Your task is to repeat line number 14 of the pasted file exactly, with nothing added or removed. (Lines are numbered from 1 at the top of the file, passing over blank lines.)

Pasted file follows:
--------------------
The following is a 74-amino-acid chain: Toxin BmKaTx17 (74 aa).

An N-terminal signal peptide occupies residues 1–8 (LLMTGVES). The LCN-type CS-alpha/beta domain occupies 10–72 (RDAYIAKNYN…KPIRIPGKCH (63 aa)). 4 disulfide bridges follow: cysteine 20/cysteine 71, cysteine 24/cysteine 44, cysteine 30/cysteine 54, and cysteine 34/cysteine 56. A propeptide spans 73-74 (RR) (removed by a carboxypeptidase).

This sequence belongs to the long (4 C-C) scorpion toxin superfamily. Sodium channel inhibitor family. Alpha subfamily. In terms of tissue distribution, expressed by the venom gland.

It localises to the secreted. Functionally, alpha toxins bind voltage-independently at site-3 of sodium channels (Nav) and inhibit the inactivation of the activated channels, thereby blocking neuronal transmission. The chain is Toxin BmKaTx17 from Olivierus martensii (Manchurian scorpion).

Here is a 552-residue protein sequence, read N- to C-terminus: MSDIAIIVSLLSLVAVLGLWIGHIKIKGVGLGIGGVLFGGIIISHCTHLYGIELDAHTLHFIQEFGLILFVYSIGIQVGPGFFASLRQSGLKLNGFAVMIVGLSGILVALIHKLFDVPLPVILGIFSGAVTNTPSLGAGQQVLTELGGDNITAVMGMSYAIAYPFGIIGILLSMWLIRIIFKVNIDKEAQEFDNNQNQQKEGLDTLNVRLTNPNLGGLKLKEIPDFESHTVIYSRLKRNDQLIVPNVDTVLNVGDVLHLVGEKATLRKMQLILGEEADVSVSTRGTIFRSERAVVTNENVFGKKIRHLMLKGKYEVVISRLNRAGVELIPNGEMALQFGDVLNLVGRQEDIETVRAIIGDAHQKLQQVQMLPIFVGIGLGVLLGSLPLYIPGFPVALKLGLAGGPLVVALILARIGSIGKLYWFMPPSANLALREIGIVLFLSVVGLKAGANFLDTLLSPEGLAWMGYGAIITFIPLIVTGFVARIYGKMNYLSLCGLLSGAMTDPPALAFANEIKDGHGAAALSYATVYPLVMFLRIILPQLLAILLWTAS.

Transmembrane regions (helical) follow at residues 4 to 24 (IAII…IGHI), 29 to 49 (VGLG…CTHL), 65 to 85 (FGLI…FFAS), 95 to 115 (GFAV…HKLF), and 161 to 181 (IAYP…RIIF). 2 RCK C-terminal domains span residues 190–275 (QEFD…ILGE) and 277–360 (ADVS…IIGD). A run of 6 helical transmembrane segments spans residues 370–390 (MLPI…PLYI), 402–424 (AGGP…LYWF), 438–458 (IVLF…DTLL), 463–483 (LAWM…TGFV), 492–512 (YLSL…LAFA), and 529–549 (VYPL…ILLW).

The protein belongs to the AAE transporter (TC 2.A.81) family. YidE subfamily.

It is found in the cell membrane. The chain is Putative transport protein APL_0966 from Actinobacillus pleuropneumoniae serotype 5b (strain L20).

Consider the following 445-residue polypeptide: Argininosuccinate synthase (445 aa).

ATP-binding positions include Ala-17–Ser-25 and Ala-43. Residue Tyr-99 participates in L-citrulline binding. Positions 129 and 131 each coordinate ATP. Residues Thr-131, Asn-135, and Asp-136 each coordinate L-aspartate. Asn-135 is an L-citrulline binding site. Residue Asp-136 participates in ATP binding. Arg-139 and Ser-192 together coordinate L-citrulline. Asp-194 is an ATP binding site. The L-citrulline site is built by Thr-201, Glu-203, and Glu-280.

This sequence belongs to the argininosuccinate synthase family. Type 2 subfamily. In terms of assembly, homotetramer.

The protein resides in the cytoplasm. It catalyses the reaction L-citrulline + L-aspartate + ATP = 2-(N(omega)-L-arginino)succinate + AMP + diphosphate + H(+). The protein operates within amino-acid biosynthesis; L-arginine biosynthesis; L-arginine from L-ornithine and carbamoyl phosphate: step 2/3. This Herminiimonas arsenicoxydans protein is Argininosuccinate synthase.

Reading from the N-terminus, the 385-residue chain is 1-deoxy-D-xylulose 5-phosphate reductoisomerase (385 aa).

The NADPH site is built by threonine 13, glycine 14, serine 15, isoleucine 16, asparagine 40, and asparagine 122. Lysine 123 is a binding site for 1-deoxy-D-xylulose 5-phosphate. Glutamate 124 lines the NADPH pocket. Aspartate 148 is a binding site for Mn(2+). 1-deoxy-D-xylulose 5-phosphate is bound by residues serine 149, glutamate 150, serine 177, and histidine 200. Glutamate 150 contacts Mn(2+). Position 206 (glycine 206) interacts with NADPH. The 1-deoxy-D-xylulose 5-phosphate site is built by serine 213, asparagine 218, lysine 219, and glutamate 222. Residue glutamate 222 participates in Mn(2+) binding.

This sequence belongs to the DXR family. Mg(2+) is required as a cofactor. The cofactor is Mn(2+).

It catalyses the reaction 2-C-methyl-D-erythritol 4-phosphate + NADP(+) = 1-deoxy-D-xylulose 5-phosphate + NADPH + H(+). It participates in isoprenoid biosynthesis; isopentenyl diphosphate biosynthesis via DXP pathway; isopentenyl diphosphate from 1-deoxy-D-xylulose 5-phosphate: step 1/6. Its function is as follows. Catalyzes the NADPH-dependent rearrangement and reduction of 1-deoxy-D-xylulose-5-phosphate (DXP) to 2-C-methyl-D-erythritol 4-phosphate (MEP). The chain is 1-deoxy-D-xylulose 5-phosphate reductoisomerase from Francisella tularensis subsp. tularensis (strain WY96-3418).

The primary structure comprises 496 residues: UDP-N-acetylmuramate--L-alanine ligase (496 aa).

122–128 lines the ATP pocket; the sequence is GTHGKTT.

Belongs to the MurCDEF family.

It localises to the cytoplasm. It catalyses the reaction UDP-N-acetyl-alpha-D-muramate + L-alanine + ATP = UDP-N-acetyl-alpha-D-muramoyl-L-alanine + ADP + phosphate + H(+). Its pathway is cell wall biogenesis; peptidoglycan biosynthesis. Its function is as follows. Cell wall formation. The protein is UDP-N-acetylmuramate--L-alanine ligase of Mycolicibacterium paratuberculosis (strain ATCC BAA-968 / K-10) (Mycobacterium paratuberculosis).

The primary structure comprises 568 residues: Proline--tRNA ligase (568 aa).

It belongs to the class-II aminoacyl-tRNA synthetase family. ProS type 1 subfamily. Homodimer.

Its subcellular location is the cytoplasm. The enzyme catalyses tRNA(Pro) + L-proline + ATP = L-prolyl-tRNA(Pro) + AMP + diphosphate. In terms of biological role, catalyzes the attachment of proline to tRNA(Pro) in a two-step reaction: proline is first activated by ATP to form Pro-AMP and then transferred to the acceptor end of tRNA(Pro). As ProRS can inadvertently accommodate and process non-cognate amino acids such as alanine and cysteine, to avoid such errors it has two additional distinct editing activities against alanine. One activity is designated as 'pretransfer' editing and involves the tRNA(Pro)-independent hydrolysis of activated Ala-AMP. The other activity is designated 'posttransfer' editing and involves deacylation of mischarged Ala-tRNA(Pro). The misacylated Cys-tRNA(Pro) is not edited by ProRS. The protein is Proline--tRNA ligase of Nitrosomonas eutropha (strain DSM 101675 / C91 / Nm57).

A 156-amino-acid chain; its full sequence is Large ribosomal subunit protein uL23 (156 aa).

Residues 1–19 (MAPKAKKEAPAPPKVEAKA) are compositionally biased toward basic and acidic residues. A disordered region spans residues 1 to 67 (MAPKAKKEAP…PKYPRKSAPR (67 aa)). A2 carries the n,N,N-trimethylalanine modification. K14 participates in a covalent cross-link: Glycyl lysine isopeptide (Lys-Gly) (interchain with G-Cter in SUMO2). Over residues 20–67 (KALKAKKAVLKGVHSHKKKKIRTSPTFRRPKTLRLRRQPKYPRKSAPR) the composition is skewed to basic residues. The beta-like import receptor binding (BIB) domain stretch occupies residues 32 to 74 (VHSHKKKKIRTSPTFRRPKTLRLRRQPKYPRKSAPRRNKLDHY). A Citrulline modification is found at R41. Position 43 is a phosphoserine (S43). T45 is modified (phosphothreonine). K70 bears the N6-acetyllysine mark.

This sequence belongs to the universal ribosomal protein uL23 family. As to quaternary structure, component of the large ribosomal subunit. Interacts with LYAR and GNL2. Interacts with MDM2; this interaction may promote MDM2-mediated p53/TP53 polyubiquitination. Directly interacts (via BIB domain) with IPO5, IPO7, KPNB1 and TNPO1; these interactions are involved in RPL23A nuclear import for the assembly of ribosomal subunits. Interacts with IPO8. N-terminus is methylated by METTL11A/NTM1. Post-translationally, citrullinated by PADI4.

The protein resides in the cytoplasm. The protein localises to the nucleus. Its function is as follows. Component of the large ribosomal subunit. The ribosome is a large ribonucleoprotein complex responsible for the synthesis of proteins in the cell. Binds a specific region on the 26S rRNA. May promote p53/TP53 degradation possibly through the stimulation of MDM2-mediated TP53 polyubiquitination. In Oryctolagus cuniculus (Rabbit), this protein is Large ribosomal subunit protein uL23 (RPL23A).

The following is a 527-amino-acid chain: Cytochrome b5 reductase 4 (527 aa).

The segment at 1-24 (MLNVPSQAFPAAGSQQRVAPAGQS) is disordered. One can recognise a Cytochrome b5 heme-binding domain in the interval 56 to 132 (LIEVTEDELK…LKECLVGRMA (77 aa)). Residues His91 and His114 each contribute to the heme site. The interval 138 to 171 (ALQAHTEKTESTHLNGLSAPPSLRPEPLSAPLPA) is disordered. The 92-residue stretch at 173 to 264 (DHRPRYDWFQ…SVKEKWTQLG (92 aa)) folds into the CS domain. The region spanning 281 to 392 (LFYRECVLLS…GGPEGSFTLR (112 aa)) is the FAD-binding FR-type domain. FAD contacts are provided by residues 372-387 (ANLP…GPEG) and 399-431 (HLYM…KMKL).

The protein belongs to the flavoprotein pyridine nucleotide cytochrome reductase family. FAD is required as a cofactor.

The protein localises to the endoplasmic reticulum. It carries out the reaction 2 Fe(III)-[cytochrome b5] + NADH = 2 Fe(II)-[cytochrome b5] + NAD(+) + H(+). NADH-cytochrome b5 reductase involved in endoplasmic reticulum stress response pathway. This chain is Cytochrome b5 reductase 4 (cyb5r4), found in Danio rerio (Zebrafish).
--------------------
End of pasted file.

The NADPH site is built by threonine 13, glycine 14, serine 15, isoleucine 16, asparagine 40, and asparagine 122. Lysine 123 is a binding site for 1-deoxy-D-xylulose 5-phosphate. Glutamate 124 lines the NADPH pocket. Aspartate 148 is a binding site for Mn(2+). 1-deoxy-D-xylulose 5-phosphate is bound by residues serine 149, glutamate 150, serine 177, and histidine 200. Glutamate 150 contacts Mn(2+). Position 206 (glycine 206) interacts with NADPH. The 1-deoxy-D-xylulose 5-phosphate site is built by serine 213, asparagine 218, lysine 219, and glutamate 222. Residue glutamate 222 participates in Mn(2+) binding.